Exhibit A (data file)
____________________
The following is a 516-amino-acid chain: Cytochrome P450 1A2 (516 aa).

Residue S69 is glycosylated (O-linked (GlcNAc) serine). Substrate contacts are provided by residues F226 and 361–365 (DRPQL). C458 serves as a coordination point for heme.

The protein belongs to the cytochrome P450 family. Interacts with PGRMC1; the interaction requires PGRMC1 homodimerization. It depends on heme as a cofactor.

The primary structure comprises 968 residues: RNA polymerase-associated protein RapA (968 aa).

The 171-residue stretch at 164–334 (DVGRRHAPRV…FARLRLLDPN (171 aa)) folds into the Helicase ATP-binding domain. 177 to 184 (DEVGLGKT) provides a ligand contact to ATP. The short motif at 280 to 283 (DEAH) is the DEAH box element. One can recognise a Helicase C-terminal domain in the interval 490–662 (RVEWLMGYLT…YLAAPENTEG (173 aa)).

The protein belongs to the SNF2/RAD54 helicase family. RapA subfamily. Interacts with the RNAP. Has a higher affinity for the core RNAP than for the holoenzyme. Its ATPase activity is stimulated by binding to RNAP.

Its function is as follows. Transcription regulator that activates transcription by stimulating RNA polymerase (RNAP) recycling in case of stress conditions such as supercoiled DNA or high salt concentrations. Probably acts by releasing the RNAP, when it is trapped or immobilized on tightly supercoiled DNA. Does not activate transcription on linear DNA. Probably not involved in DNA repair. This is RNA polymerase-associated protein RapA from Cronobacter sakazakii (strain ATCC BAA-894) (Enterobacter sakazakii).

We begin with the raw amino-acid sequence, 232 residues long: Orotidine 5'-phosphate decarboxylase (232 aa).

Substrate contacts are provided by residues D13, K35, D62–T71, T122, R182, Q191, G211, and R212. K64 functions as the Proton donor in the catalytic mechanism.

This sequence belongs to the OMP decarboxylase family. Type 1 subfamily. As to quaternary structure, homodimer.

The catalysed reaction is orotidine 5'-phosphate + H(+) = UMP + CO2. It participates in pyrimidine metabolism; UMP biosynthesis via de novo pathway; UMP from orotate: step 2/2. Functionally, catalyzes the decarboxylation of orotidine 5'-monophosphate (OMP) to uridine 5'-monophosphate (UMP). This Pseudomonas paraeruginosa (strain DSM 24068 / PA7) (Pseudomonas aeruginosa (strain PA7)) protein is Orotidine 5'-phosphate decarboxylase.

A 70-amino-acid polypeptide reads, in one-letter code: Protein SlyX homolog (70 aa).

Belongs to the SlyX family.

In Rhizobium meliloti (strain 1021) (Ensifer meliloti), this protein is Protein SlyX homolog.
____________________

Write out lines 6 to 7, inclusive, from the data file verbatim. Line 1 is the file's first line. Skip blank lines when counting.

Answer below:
The protein belongs to the SNF2/RAD54 helicase family. RapA subfamily. Interacts with the RNAP. Has a higher affinity for the core RNAP than for the holoenzyme. Its ATPase activity is stimulated by binding to RNAP.

Its function is as follows. Transcription regulator that activates transcription by stimulating RNA polymerase (RNAP) recycling in case of stress conditions such as supercoiled DNA or high salt concentrations. Probably acts by releasing the RNAP, when it is trapped or immobilized on tightly supercoiled DNA. Does not activate transcription on linear DNA. Probably not involved in DNA repair. This is RNA polymerase-associated protein RapA from Cronobacter sakazakii (strain ATCC BAA-894) (Enterobacter sakazakii).